2. Cruz-Cardenas J, Zabelina E, Guadalupe-Lanas J, Palacio-Fierro A, Ramos-Galarza C. COVID-19, consumer behavior, technology, and society: a literature review and bibliometric analysis. Technol Forecast Soc Chang. (2021) 173:121179. doi: 10.1016/j.techfore.2021.121179

PubMed Abstract | CrossRef Full Text | Google Scholar

3. Kim J, Harris-Roxas B, de Leeuw E, Lilley D, Crimeen A, Sainsbury P. Protocol for a meta-narrative review on research paradigms addressing the urban built environment and human health. Syst Rev. (2021) 10:311. doi: 10.1186/s13643-021-01848-6

PubMed Abstract | CrossRef Full Text | Google Scholar

4. Megahed NA, Ghoneim EM. Antivirus-built environment: lessons learned from Covid-19 pandemic. Sustain Cities Soc. (2020) 61:102350. doi: 10.1016/j.scs.2020.102350

PubMed Abstract | CrossRef Full Text | Google Scholar

5. Guo X, Liu X, Chen S, Li L, Fu H. China's housing provision system: evolution, purchase -rental gap measurement and optimization strategy. J Urban Plan Dev. (2021) 147:04021054. doi: 10.1061/(ASCE)UP.1943-5444.0000766

CrossRef Full Text | Google Scholar

6. Xu Y, Juan Y. Design strategies for multi-unit residential buildings during the post-pandemic era in China. Front Public Health. (2021) 9:761614. doi: 10.3389/fpubh.2021.761614

PubMed Abstract | CrossRef Full Text | Google Scholar

7. Fong C, Chang H, Wang H. The antecedents and consequences of local product-ethnicity perception-a study of an Asian advanced emerging market. J Int Market. (2021) 29:62–78. doi: 10.1177/1069031X211009215

CrossRef Full Text | Google Scholar

8. Hoisington AJ, Stearns-Yoder KA, Schuldt SJ, Beemer CJ, Maestre JP, Kinney KA, et al. Ten questions concerning the built environment and mental health. Build Environ. (2019) 155:58–69. doi: 10.1016/j.buildenv.2019.03.036

CrossRef Full Text | Google Scholar

9. Devlin S, Ross W, Widders R, McAvoy G, Browne K, Lawrence K, et al. Tuberculosis care designed with barramarrany (family): participatory action research that prioritised partnership, healthy housing and nutrition. Health Promot J Aust. (2021). doi: 10.1002/hpja.554. [Epub ahead of print].

PubMed Abstract | CrossRef Full Text | Google Scholar

10. Besis A, Botsaropoulou E, Balla D, Voutsa D, Samara C. Toxic organic pollutants in Greek house dust: implications for human exposure and health risk. Chemosphere. (2021) 284:131318. doi: 10.1016/j.chemosphere.2021.131318

PubMed Abstract | CrossRef Full Text | Google Scholar

11. Holmes LM, Llamas JD, Smith D, Ling PM. Drifting tobacco smoke exposure among young adults in multiunit housing. J Community Health. (2020) 45:319–28. doi: 10.1007/s10900-019-00743-5

PubMed Abstract | CrossRef Full Text | Google Scholar

12. Wilkinson E, Ortega-Alcazar I. Stranger danger? the intersectional impacts of shared housing on young people's health & wellbeing. Health Place. (2019) 60:102191. doi: 10.1016/j.healthplace.2019.102191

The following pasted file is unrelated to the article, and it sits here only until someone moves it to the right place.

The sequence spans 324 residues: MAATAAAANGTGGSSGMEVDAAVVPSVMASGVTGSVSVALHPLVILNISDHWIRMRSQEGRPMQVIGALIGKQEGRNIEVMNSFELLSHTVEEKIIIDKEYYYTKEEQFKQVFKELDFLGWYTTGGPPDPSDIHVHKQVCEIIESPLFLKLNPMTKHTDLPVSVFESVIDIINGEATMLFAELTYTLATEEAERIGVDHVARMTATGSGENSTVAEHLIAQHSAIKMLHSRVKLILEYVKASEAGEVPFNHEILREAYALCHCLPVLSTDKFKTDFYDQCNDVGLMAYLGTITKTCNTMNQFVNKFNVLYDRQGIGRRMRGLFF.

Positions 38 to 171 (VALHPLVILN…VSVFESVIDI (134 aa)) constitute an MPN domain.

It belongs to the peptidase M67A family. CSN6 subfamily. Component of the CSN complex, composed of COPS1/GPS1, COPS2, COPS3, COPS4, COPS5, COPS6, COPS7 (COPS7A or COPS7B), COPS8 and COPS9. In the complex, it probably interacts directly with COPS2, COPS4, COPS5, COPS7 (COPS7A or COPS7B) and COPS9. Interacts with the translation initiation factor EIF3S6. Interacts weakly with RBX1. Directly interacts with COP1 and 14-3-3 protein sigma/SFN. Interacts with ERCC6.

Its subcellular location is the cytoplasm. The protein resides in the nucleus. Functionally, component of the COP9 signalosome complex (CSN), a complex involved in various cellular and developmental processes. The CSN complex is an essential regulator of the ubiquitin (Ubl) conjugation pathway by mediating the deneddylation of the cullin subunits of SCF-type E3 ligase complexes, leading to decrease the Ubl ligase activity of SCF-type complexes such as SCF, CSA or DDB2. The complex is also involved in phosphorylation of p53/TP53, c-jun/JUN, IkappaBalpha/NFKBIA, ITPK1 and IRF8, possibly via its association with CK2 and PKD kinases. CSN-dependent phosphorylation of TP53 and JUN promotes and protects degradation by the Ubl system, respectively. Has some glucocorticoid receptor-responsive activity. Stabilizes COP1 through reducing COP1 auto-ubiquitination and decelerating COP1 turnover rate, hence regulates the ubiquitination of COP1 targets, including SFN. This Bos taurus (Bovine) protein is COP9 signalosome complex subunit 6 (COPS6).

PubMed Abstract | CrossRef Full Text | Google Scholar

13. He C, Yu S, Han Q, de Vries B. How to attract customers to buy green housing? their heterogeneous willingness to pay for different attributes. J Clean Prod. (2019) 230:709–19. doi: 10.1016/j.jclepro.2019.05.160

CrossRef Full Text | Google Scholar

14. Khan RAJ, Thaheem MJ, Ali TH. Are Pakistani homebuyers ready to adopt sustainable housing? an insight into their willingness to pay. Energy Policy. (2020) 102:102732. doi: 10.1016/j.enpol.2020.111598

CrossRef Full Text | Google Scholar

15. Kim J, Woo A, Cho GH. Is shared housing a viable economic and social housing option for young adults?: willingness to pay for shared housing in Seoul. Cities. (2020) 57:103370. doi: 10.1016/j.cities.2020.102732

CrossRef Full Text | Google Scholar

16. Wan M, Toppinen A. Effects of perceived product quality and lifestyles of health and sustainability (LOHAS) on consumer price preferences for children's furniture in China. J For Econ. (2016) 22:52–67. doi: 10.1016/j.jfe.2015.12.004

CrossRef Full Text | Google Scholar

17. Won J, Lee JS. Impact of residential environments on social capital and health outcomes among public rental housing residents in Seoul, South Korea. Landsc Urban Plan. (2020) 203:103882. doi: 10.1016/j.landurbplan.2020.103882

CrossRef Full Text | Google Scholar

18. Wu S, Zhang Y, He B. Public willingness to pay for and participate in sanitation infrastructure improvement in western China's rural areas. Front Public Health. (2022) 9:788922. doi: 10.3389/fpubh.2021.788922

PubMed Abstract | CrossRef Full Text | Google Scholar

19. Qi X, Yu H, Ploeger A. Exploring influential factors including COVID-19 on green food purchase intentions and the intention-behaviour gap: a qualitative study among consumers in a Chinese context. Int J Environ Res Public Health. (2020) 17:7106. doi: 10.3390/ijerph17197106

PubMed Abstract | CrossRef Full Text | Google Scholar

20. Mattke J, Maier C, Reis L, Weitzel T. Herd behavior in social media: the role of Facebook likes, strength of ties, and expertise. Inf Manage. (2020) 57:103370. doi: 10.1016/

CrossRef Full Text | Google Scholar

21. Motoki K, Saito T, Onuma T. Eye-tracking research on sensory and consumer science: a review, pitfalls and future directions. Food Res Int. (2021) 145:110389. doi: 10.1016/j.foodres.2021.110389

PubMed Abstract | CrossRef Full Text | Google Scholar